Letter F

The Definition of Fouling Shot

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Fouling Shot

A fouling shot is a shot fired through a clean bore, intended to leave some residue of firing and prepare the bore for more consistent performance in subsequent shots. The first shot through a clean bore will behave differently from subsequent shots through a bore with traces of powder residue, resulting in a different point of impact.


19 Other Firearms Definitions You Need To Know


Sear

The part of the trigger mechanism which holds the hammer or striker back. Pressure on the trigger causes the sear to release the hammer or striker, allowing it to strike the firing pin and discharge the weapon.

Cant

To tilt a gun to one side or the other, complicating sighting considerably. Can cause material loss of accuracy, particularly with a rifle at longer ranges. Some better long range target rifles are equipped with Spirit Level sights to help control canting.

Stopping Power

A popular but imprecise term used to refer to the ability of a small arms cartridge to cause a human assailant or an animal to be immediately incapacitated when shot with it. A more precise term is be Wound Trauma Incapacitation (WTI).

Cut-Away

A firearm that has had numerous careful machining cuts taken in its exterior with a view to exposing and demonstrating the functioning of critical parts of its mechanism

Capper

A hand tool used in the field for inserting live and removing spent primers from cartridges.

Low Kneeling

A shooting position in which one or both knees are touching the ground and the shooter is as low as possible.

Six O'Clock Hold

A sight picture of when the center of the target rests on top of the front sight when the sights are properly aligned. Also see center hold and cover hold.

Ogive

A type of curve represented by the curved section of a bullet between its bearing surface and its tip.

Cable Lock

A cable with a padlock at the end. It is threaded through the action of the firearm rendering the gun safe and useless until the lock is removed.

Turn-Bolt Action

A bolt action which is locked by pressing the bolt handle in and down, thereby turning its locking lugs into the receiver.

Bolt Thrust

The amount of rearward force exerted by the propellant gases on the bolt or breech of a firearm action or breech when a projectile is fired. The applied force has both magnitude and direction, making it a vector quantity.

Follower

A smooth, sometimes contoured plate, within a magazine, at the top of a spring, across which cartridges slide when being loaded into a chamber.

Open Sights

A common type of iron sights in which the rear sight is an open-topped U or a V or a square-notch shape and with a blade type front sight, in contrast to the closed circle commonly found in aperture sights.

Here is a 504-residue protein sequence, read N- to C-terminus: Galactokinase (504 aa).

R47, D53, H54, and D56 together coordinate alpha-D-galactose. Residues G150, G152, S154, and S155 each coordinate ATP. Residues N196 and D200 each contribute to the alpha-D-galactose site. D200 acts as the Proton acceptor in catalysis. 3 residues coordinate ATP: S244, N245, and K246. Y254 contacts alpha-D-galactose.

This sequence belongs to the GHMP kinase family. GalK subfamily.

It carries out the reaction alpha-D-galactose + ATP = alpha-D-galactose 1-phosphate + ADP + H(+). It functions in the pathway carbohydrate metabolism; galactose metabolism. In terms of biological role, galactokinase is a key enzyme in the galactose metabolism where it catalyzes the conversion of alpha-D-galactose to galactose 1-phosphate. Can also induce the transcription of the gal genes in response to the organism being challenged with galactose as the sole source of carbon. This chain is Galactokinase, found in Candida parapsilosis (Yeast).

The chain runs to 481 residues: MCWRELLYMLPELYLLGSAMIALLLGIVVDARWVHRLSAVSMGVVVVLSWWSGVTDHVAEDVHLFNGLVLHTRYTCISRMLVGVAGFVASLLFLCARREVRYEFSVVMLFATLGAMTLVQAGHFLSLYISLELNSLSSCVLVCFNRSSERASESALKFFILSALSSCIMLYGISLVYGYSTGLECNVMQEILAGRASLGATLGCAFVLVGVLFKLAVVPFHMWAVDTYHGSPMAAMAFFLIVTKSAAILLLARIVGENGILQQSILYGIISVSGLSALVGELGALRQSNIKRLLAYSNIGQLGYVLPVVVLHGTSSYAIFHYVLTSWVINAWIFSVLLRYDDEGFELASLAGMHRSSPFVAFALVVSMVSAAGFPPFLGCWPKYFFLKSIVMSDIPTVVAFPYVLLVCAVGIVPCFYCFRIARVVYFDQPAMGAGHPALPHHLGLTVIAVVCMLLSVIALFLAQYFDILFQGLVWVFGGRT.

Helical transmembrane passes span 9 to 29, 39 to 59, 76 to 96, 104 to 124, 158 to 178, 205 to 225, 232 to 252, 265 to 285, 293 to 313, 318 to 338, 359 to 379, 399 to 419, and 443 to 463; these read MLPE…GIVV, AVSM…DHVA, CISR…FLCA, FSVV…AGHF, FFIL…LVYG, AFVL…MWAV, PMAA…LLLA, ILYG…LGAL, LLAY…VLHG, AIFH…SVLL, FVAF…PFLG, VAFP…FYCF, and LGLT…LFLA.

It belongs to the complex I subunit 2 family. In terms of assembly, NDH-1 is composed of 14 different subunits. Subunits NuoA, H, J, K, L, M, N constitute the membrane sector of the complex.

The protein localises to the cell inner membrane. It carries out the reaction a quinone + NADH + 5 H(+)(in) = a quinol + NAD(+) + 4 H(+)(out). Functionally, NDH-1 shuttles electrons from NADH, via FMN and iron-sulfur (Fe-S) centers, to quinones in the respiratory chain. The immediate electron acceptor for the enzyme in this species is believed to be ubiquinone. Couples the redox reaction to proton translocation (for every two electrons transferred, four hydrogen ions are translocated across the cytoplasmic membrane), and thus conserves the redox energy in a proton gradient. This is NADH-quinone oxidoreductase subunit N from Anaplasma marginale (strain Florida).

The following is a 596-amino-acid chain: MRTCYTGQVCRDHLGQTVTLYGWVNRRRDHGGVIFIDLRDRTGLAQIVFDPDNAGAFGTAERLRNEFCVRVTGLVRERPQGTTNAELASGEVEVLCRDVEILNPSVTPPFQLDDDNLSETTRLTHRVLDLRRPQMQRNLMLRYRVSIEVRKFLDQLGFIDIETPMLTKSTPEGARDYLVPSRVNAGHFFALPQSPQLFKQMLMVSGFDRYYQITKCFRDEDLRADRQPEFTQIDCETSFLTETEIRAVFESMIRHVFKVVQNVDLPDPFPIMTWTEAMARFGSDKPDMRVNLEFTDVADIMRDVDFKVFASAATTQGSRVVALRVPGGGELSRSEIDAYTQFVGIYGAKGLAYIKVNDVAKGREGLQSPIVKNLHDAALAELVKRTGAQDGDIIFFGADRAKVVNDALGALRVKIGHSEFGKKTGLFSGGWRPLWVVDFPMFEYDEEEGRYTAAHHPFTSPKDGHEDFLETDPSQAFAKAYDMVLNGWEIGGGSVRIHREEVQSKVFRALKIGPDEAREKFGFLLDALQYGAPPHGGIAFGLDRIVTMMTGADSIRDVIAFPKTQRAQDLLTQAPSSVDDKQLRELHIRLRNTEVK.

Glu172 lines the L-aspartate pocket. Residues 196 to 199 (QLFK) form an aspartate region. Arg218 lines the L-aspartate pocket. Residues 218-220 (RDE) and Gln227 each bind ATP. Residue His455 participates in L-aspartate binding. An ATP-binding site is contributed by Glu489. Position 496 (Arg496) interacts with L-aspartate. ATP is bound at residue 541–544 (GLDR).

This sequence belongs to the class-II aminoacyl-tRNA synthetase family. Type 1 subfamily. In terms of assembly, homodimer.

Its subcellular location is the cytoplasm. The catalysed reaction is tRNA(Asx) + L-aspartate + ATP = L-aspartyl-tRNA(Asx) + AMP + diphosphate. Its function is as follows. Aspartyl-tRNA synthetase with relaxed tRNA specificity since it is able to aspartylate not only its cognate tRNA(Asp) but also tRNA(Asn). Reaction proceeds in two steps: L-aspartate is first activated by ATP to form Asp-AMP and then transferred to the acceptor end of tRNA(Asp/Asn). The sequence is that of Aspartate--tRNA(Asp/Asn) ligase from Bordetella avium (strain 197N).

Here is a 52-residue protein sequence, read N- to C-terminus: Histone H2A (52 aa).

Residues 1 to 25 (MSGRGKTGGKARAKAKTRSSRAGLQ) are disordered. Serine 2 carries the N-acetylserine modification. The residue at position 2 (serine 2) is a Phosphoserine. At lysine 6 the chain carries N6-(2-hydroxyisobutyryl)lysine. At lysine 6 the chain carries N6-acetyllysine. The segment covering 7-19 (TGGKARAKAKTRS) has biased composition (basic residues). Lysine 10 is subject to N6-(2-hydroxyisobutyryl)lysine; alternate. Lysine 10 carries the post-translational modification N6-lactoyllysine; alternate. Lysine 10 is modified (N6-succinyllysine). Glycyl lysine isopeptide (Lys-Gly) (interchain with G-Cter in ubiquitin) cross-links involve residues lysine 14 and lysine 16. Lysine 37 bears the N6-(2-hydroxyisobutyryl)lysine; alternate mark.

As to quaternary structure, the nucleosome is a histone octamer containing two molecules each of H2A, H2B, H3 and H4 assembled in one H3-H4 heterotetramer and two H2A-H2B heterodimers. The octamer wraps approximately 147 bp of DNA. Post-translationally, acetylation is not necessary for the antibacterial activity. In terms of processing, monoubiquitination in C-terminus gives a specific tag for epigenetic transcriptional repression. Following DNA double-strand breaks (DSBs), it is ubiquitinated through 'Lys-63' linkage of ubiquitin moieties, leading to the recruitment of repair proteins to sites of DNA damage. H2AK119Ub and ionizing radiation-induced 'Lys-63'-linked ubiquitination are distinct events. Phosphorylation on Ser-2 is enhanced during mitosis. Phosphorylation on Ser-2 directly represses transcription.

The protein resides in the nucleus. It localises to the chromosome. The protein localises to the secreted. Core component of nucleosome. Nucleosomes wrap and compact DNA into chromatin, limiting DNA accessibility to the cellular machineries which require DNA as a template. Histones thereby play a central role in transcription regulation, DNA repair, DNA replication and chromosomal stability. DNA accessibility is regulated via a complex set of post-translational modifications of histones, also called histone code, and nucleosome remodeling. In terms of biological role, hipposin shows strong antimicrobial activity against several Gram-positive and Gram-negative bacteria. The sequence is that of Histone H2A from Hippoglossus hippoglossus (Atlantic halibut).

Chain Gun

A type of machine gun or autocannon that uses an external source of power to cycle the firearm.

Railgun

A railgun is an electrically powered electromagnetic projectile launcher based on similar principles to the homopolar motor.
Using a magnetic field powered by electricity, a rail gun can accelerate a projectile up to 52,493 feet (16,000 meters) per second.
A railgun consists of two parallel metal rails (hence the name) connected to an electrical power supply. When a conductive projectile is inserted between the rails (at the end connected to the power supply), it completes the circuit. Electrons flow from the negative terminal of the power supply up the negative rail, across the projectile, and down the positive rail, back to the power supply.

FFL

Abbreviation for Federal Firearms [Dealer's] License.

Cold Range

A condition on a shooting range that is completely safe. Any firearms at the range are on the benches, unloaded with open actions and all people have stepped away from the firing line.

Ejection Port

The opening through which the empty, spent ammunition case is ejected from of a firearm.

Muzzle Flash

A muzzle flash is the visible light of a muzzle blast, which expels high temperature, high pressure gases from the muzzle of a firearm. The blast and flash are caused by the combustion products of the gunpowder, and any remaining unburned powder, mixing with the ambient air. The size and shape of the muzzle flash is dependent on the type of ammunition being used and the individual characteristics of firearm and any devices attached to the muzzle (such as a muzzle brake or flash suppressor)